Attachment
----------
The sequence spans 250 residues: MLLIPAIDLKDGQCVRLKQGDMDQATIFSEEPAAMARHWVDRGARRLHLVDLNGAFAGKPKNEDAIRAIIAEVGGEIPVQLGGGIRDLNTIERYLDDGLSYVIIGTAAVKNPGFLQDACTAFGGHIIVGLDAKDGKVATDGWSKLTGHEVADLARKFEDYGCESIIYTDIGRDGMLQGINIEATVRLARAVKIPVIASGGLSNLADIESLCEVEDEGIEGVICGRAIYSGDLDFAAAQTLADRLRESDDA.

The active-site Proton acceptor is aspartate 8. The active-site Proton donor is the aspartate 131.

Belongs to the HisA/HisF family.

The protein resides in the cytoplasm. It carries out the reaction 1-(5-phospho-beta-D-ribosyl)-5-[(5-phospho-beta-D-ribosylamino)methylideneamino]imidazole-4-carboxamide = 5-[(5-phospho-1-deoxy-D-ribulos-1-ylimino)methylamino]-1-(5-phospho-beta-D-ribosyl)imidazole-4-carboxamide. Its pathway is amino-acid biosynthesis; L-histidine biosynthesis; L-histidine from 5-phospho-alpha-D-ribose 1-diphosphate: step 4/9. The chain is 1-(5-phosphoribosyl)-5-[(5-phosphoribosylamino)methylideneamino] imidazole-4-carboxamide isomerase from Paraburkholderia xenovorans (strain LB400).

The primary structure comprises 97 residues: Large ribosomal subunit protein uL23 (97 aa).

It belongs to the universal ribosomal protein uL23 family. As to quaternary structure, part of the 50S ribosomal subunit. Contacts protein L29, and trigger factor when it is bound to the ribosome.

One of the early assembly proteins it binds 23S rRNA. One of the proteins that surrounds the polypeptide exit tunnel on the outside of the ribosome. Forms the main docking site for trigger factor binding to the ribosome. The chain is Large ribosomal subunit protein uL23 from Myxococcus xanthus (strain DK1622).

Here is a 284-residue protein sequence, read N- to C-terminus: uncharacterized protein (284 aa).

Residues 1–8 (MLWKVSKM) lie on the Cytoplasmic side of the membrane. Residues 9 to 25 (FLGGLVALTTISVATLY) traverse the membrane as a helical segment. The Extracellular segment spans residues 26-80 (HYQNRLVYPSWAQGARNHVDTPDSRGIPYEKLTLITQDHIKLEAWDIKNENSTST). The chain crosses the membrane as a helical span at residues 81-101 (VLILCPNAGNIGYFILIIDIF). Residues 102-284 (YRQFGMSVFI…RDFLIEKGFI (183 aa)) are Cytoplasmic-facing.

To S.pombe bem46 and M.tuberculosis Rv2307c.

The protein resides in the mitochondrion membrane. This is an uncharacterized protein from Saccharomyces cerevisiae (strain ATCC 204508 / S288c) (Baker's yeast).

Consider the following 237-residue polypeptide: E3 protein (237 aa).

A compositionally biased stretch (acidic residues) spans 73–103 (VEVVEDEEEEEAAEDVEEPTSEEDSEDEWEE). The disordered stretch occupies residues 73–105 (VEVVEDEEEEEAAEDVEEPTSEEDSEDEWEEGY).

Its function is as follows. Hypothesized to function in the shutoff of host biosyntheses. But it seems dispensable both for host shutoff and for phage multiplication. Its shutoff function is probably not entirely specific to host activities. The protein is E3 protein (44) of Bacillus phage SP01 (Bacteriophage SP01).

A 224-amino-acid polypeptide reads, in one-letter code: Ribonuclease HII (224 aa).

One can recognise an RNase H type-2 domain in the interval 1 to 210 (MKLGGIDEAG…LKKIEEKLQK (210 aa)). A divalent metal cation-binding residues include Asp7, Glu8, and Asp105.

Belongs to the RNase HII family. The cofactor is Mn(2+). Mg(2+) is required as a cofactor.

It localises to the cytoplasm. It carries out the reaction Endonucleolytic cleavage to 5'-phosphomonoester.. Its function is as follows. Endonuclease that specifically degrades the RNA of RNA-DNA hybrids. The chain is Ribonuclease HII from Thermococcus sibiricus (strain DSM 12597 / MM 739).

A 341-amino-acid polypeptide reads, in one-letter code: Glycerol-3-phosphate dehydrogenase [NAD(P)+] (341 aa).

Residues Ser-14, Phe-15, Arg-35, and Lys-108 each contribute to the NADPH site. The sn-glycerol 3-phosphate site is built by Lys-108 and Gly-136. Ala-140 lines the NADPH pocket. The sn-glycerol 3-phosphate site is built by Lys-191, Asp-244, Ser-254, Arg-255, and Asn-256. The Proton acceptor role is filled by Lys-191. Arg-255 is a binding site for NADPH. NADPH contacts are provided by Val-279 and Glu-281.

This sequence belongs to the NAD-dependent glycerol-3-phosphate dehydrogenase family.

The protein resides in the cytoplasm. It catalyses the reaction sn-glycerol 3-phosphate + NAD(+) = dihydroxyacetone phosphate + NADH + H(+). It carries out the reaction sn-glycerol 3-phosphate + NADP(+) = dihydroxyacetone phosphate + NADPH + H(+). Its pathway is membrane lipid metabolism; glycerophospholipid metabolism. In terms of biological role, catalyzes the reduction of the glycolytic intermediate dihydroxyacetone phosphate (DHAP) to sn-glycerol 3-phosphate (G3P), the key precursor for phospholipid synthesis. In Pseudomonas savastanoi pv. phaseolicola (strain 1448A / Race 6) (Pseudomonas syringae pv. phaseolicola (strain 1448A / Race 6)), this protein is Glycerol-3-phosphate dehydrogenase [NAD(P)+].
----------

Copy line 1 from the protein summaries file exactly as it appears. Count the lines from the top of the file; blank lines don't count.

The sequence spans 250 residues: MLLIPAIDLKDGQCVRLKQGDMDQATIFSEEPAAMARHWVDRGARRLHLVDLNGAFAGKPKNEDAIRAIIAEVGGEIPVQLGGGIRDLNTIERYLDDGLSYVIIGTAAVKNPGFLQDACTAFGGHIIVGLDAKDGKVATDGWSKLTGHEVADLARKFEDYGCESIIYTDIGRDGMLQGINIEATVRLARAVKIPVIASGGLSNLADIESLCEVEDEGIEGVICGRAIYSGDLDFAAAQTLADRLRESDDA.